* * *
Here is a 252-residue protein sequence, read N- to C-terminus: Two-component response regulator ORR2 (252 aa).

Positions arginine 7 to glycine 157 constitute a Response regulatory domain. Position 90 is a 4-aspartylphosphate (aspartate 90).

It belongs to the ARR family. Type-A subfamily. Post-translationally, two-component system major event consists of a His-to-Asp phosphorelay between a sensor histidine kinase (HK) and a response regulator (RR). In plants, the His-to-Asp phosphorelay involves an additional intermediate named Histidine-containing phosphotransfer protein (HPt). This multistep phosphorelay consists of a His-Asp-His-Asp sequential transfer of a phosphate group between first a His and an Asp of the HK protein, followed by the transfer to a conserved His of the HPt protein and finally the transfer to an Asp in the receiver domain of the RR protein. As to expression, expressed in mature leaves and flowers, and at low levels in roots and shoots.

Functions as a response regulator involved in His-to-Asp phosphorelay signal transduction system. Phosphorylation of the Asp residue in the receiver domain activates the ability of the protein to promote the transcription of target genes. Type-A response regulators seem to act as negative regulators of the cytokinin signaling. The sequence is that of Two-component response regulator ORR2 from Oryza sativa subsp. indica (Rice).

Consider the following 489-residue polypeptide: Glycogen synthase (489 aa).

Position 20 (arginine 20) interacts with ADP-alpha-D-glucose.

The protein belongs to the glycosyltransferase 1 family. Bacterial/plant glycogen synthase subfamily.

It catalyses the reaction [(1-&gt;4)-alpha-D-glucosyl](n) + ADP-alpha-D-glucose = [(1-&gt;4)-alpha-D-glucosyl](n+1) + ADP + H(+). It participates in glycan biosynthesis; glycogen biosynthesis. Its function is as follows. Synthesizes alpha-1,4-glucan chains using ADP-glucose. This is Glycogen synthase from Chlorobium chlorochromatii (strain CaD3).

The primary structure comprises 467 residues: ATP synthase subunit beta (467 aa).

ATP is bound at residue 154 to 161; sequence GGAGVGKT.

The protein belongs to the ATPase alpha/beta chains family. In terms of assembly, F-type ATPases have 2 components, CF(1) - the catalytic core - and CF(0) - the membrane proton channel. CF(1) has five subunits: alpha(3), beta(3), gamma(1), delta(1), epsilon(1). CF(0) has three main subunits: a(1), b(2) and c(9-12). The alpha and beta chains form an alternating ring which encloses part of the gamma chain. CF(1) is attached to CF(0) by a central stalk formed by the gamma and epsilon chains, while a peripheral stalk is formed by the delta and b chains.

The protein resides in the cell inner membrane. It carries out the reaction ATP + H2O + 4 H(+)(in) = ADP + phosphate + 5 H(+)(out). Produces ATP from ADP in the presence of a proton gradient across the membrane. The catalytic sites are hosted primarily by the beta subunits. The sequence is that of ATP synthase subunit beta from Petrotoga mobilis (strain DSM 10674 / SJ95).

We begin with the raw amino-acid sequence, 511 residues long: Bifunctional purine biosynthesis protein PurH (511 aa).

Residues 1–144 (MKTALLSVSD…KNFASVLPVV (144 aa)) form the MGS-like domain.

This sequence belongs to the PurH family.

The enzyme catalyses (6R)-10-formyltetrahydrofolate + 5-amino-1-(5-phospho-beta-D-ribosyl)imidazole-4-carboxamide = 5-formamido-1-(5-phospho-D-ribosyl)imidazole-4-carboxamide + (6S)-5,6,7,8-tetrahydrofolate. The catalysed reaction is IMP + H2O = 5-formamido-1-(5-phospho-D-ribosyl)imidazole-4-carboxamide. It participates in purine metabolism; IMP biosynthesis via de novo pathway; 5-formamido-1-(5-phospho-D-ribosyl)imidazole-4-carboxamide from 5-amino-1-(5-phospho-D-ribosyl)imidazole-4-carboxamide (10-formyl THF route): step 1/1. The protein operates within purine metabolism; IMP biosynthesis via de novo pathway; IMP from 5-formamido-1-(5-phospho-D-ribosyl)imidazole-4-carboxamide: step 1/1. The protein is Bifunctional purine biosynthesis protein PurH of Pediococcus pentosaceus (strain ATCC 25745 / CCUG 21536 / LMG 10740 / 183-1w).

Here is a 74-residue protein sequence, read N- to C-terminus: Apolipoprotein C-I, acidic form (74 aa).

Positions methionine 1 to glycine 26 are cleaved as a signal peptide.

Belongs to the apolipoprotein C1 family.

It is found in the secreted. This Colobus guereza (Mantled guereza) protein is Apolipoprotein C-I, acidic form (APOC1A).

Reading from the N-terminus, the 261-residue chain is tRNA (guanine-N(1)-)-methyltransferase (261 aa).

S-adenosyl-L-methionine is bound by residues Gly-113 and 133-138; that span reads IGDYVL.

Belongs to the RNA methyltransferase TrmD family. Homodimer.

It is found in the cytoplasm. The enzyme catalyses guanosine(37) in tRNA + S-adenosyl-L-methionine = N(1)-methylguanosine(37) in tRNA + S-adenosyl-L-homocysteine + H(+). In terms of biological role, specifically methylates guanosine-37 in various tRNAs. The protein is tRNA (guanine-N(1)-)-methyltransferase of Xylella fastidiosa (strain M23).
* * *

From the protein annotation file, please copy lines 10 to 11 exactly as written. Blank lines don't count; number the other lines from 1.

ATP is bound at residue 154 to 161; sequence GGAGVGKT.

The protein belongs to the ATPase alpha/beta chains family. In terms of assembly, F-type ATPases have 2 components, CF(1) - the catalytic core - and CF(0) - the membrane proton channel. CF(1) has five subunits: alpha(3), beta(3), gamma(1), delta(1), epsilon(1). CF(0) has three main subunits: a(1), b(2) and c(9-12). The alpha and beta chains form an alternating ring which encloses part of the gamma chain. CF(1) is attached to CF(0) by a central stalk formed by the gamma and epsilon chains, while a peripheral stalk is formed by the delta and b chains.